Museum of Fine Arts, Boston | 465 Huntington Ave. | 617.267.9300 | mfa.org
What to see: Viva Mexico! Edward Weston and His Contemporaries
When it’s over: November 2
Why: Admire 35 rare works by a popular photographer and artistic catalyst of the 1930s that cover an intimate range of subjects, from avant-garde nudes (like his Italian lover, Tina Modotti, pictured below) to distinguished portraits, and stirring scenes of the country’s urban and rural landscapes.
How to get there: Consult offManhattan’s Boston transportation guide, then take the Green Line “E” train to the “Museum of Fine Arts” stop, or the Orange Line to “Ruggles.”
Brooklyn Children’s Museum | 145 Brooklyn Ave. | 718.735.4400 | brooklynkids.org
What to see: Run! Jump! Fly! Adventures in Action
When it’s over: September 6
Why: Your kid will love you more. This exhibit—and specifically the Snowboarding and Surfing, Kung Fu Forest, Flycycle Sky, and Climbing Canyon galleries—allows the little ones to get as hands on as they want, while helping them to develop strength and balance, exercise the imagination, and improve their surf moves. Families get in free on Fridays, 5 to 7:30pm, through August 28.
How to get there: Take the 3 to Kingston Avenue, cross Eastern Parkway and walk six blocks on Kingston Avenue. Turn left on St. Marks Avenue, then walk one block to the corner of Brooklyn Avenue.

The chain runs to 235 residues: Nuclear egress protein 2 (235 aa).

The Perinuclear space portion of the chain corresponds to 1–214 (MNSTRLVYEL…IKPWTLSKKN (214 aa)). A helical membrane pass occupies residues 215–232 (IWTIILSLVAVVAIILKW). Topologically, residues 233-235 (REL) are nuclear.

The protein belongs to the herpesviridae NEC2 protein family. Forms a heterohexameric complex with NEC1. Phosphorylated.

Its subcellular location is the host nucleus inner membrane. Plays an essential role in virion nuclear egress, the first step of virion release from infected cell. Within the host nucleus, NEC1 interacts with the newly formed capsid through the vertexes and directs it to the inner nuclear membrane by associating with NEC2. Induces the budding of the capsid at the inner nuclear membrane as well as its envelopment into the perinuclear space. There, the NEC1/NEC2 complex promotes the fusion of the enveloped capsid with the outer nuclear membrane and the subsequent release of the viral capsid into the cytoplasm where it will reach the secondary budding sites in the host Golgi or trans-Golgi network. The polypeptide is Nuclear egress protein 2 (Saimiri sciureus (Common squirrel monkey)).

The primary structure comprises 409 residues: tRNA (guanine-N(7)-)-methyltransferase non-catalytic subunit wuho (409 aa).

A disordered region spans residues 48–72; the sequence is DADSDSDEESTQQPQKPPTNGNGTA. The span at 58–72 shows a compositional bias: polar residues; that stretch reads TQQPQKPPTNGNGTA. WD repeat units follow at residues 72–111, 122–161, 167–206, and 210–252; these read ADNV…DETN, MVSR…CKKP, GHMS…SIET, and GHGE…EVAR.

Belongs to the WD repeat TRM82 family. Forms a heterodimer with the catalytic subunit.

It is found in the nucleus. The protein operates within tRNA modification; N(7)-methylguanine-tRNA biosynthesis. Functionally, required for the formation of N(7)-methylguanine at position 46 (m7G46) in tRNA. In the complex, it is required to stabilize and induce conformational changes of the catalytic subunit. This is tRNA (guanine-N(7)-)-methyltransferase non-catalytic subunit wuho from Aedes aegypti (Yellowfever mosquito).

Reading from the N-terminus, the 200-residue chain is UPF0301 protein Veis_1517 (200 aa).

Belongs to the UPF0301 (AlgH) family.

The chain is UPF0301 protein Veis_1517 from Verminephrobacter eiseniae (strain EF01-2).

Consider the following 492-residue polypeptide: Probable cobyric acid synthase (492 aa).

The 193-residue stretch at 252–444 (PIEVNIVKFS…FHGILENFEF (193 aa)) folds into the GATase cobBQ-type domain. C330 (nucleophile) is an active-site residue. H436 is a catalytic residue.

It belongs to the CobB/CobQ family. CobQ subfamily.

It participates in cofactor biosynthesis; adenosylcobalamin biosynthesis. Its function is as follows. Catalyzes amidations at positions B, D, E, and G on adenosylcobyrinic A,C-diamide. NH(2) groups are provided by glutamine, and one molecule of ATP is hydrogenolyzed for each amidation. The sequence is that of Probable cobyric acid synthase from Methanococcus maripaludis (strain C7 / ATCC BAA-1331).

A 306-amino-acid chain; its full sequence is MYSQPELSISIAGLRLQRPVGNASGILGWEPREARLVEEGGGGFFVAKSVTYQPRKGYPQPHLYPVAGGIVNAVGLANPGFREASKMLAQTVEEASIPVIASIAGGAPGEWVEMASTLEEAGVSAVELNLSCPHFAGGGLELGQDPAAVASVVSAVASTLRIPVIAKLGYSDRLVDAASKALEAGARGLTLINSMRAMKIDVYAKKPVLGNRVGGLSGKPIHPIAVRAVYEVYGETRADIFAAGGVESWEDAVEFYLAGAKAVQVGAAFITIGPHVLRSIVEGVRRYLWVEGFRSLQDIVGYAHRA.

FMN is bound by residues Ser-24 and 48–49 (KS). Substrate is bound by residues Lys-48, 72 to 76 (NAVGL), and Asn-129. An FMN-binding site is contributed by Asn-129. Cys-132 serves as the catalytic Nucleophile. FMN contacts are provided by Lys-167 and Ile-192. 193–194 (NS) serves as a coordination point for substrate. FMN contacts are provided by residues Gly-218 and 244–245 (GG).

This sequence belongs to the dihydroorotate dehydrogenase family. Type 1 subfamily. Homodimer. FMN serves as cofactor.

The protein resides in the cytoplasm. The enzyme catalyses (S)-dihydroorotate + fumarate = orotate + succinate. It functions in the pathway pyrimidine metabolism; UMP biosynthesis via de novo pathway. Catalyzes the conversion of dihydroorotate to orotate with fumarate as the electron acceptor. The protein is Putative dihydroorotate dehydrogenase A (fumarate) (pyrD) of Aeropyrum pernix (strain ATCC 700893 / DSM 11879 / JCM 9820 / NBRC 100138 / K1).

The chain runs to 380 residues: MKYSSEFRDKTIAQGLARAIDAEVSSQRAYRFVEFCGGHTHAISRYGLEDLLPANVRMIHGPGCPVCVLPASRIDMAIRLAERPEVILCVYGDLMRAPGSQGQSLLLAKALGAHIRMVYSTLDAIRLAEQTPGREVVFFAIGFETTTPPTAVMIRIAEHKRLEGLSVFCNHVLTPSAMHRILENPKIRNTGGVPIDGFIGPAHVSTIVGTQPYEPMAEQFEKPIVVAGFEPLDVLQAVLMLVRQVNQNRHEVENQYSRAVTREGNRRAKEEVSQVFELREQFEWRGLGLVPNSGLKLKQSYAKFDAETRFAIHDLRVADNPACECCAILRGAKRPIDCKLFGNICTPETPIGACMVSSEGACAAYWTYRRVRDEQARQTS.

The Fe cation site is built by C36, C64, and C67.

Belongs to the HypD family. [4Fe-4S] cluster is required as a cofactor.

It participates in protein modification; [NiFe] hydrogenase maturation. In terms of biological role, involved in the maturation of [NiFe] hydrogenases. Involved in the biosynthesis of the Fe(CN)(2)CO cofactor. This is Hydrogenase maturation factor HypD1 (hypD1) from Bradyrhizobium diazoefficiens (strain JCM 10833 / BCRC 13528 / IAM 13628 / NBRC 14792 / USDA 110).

NY Transit Museum | Boerum Pl & Schermerhorn St, Brooklyn | 212.878.0106 | mta.info
What to see: The Route of the Dashing Commuter
When it’s over: September 13
Why: The train’s been fairly good to you over the years, so it’s time to celebrate the LIRR’s 175th anniversary with a look at old maps, objects, and vintage photos of the first charter in 1834, the beautiful route it follows—past beaches and farmland—and a peak at the current East Side Access tunnel project, which will bring Long Island travelers into Grand Central.
How to get there: Take the 3, 4, 5 to Borough Hall.
Wadsworth Atheneum | 600 Main St., Hartford | 860.278.2670 | wadsworthatheneum.org
What to see: “Hidden Treasures”
When it’s over: September 20
Why: The state’s capital and the former home of Mark Twain also houses the oldest art museum in the country. Its curators have rummaged deep into Wadworth’s storage to present an expansive and remarkable exhibit (they expect some will gasp in surprise). Come for Edward Hopper, Paul Cézanne (The Bather, c. 1885) Gustave Doré’s The Virgin of the Apocalypse, and engravings by Albrecht Dürer. Sunday jazz brunches are from noon to 3p.m.
How to get there: Amtrak runs multiple trains from Penn Station to Hartford every day of the week and on weekends for about $34 one way. You could also take Metro-North from Grand Central and switch trains in New Haven.
The co-founder and editor-at-large at offMetro, Lauren is a sustainable travel specialist and freelance journalist with frequent bylines in National Geographic, Bicycling Magazine and Shape. Follow Lauren’s adventures at @laurenmati.